The senior management team of AtlanticCo will include: Stephen Wetmore, President and CEO of NewTel Enterprises who becomes President and CEO of AtlanticCo; Colin Latham, President and CEO of MTT, who becomes Executive Vice-President, AtlanticCo, and President, AtlanticCo Telecommunications, overseeing the operations of the four telecommunications companies – NBTel, MTT, Island Tel, and NewTel Communications; Gerry Pond, President and CEO of Bruncor and NBTel, who becomes Executive Vice-President, AtlanticCo, and President of Information Technology and Emerging Business, AtlanticCo; Bob Benson, Executive Vice-President and CFO, NewTel, who becomes Executive Vice-President and Chief Financial Officer, AtlanticCo; Bill Steeves, Vice-President and CFO, Bruncor and NBTel, who becomes Vice-President, Corporate Services, AtlanticCo, heading up a transition team to manage the organizational integration.  Fred Morash, President of Island Tel and Frank Fagan, President of NewTel Communications will continue in their respective leadership positions.  Gerry Pond and Colin Latham will remain in their positions as president and CEO of NBTel and MTT, respectively.  Lino Celeste, Chairman of Bruncor, will become the non-executive chairman of AtlanticCo.

To approve the merger, 66 2/3 per cent of votes cast had to be in favour of the special resolution at Bruncor and NewTel EnterprisesIsland Telecom's shareholders needed to approve the resolution with 75 per cent of all votes cast and MTT's shareholders had to agree with 50 per cent by number and 75 per cent by value of votes cast.

The formal launch of AtlanticCo - with a new name - will take place by early June.  Over the course of the next two weeks, all four companies will concentrate on completing legal and stock exchange requirements.

AtlanticCo is the current working name of the management holding company.  Its operations will provide advanced communications services and integrated solutions to customers worldwide.  With 9,000 employees throughout Canada and the US, it will deliver expertise in the areas of local, long-distance, wireless, data, Internet, information technology, managed network services, and mobile satellite communications.  Its customers include public and private enterprises, governments, businesses and consumers. AtlanticCo's structure will include four lines of business.

Telecommunications

NBTel, MTT, Island Tel, NewTel Communications, NBTel Mobility, MTT Mobility, Island Tel Mobility, NewTel Mobility.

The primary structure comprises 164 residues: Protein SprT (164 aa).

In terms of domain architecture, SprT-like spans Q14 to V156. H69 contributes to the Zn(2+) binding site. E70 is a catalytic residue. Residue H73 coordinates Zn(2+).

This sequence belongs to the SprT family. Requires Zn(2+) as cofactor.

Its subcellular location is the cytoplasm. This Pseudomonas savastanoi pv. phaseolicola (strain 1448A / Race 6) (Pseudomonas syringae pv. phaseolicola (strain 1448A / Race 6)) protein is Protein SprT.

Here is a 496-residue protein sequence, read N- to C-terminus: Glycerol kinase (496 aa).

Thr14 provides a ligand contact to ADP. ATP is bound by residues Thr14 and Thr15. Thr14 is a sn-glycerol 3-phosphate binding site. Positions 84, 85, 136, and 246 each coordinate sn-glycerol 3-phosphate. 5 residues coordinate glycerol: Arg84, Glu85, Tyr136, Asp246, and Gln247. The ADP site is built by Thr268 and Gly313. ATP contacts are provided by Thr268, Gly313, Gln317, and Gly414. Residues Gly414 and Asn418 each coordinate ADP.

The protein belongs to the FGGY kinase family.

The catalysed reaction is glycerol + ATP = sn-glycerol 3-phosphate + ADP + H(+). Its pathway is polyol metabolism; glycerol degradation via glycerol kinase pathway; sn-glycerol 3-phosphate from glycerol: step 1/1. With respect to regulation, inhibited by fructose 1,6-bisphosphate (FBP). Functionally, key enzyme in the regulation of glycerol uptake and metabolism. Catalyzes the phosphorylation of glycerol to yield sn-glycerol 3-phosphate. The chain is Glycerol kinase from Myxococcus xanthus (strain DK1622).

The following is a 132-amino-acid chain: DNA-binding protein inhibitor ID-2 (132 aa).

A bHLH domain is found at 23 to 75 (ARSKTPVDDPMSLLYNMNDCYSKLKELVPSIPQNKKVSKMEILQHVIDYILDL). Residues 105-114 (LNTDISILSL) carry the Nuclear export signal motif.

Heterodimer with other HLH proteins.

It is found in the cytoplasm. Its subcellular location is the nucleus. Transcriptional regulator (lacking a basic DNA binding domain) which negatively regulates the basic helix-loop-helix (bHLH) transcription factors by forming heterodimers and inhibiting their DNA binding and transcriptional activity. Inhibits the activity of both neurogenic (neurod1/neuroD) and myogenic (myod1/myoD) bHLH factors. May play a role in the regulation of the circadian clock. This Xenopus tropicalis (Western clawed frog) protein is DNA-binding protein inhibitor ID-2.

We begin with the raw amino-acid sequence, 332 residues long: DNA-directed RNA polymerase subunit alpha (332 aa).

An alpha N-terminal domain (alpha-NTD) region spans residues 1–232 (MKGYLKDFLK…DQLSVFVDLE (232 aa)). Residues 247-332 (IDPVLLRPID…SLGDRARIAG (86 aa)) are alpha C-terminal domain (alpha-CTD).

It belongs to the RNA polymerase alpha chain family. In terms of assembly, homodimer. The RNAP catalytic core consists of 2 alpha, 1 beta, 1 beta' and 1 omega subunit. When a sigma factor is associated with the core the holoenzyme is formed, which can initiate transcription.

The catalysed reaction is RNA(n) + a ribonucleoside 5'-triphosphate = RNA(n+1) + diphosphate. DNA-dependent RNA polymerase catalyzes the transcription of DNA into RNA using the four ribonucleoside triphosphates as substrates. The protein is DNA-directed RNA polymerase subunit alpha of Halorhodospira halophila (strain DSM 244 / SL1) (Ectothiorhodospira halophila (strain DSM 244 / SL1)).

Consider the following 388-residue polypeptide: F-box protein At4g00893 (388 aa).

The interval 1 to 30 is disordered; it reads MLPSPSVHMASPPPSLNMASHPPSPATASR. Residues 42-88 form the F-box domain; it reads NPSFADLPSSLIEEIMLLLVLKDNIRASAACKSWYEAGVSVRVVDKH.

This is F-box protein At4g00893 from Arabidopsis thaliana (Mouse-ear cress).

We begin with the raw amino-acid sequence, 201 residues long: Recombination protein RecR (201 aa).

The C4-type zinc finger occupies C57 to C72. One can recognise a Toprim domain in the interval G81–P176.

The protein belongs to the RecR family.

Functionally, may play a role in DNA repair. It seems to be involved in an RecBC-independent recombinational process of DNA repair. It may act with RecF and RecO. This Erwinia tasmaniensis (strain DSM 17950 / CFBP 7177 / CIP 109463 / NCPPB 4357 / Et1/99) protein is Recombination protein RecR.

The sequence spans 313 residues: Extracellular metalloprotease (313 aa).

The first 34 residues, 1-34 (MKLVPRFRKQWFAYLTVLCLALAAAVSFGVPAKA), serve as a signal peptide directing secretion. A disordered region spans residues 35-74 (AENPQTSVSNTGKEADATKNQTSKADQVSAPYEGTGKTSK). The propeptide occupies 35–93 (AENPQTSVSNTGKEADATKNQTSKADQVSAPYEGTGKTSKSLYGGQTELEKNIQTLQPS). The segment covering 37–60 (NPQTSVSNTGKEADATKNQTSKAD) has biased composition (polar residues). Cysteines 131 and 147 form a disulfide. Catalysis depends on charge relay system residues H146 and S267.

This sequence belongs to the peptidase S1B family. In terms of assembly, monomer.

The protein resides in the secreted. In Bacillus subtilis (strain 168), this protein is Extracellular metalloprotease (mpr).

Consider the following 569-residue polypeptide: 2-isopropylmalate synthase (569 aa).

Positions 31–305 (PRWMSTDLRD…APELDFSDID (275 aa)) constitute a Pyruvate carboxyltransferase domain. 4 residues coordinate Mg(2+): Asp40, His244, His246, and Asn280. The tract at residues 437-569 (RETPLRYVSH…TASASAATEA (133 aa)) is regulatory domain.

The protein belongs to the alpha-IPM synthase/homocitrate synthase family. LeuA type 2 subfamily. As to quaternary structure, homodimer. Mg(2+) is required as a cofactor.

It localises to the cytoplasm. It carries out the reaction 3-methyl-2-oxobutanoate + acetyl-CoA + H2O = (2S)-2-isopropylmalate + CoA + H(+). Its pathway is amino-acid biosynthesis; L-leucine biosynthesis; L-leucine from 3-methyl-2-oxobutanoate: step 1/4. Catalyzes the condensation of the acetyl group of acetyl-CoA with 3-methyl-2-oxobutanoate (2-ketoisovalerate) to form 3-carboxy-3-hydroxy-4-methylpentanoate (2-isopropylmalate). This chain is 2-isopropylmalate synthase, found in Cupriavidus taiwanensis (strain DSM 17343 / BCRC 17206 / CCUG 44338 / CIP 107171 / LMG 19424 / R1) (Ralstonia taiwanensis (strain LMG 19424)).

Information technology

MITI Information Technology Inc., (MITI), xwave solutions, Island Tel Advanced Solutions (ITAS), NBTel's IT division.


Mobile satellite services

Stratos Global Corporation


Emerging business

AMI Offshore, Salter New Media, Brooklyn North, ConneCTIvity, iMagicTV, NBTel Global, New North Media, NewTech Instruments, MTT Holdings Inc., and MTT Leasing Inc.


AtlanticCo shares will trade on the TSE.



Source: (BellAliant archive)
AtlanticCo press release, 19 May 1999
http://bellaliant.ca/english/news/news2.asp?YYYY=1999&currentPage=7&Keyword=&BU1=&BU2=&BU3=&BU4=&BU5=&BU6=&BU7=&BU8=&FromDay=1&FromMonth=1&FromYear=1999&ToDay=31&ToMonth=12&ToYear=1999&frompage=news&id=18


Source: (BellAliant archive)
AtlanticCo press release, 22 May 1999
http://bellaliant.ca/english/news/news2.asp?YYYY=1999&currentPage=7&Keyword=&BU1=&BU2=&BU3=&BU4=&BU5=&BU6=&BU7=&BU8=&FromDay=1&FromMonth=1&FromYear=1999&ToDay=31&ToMonth=12&ToYear=1999&frompage=news&id=17





1999 May 31

Last Business Day for MT&T


This day, Monday, 31 May 1999, was the last business day for the venerable Maritime Telegraph & Telephone Company, the dominant telephone company in Nova Scotia since 1910.





1999 June 1

Merger Completed


A new name appears on the TSE


MT&T has been merged with
Three Other Phone Companies
to form AtlanticCo Aliant


Aliant launched; enters TSE
as $3B growth company


Merger of
Maritime Telegraph and Telephone Company Ltd., Bruncor Inc., NewTel Enterprises Ltd. and Island Telecom Inc.


May 31, 1999
Atlantic merger approved, creating new $3B growth company

ST. JOHN'S, HALIFAX, CHARLOTTETOWN, SAINT JOHN, May 31 – A new name will enter the TSE tomorrow with the launch of Aliant Inc., a $3 billion growth company with annual revenues of $1.7 billion, 9,000 employees, and interests in telecommunications, information technology, mobile satellite communications, and emerging business.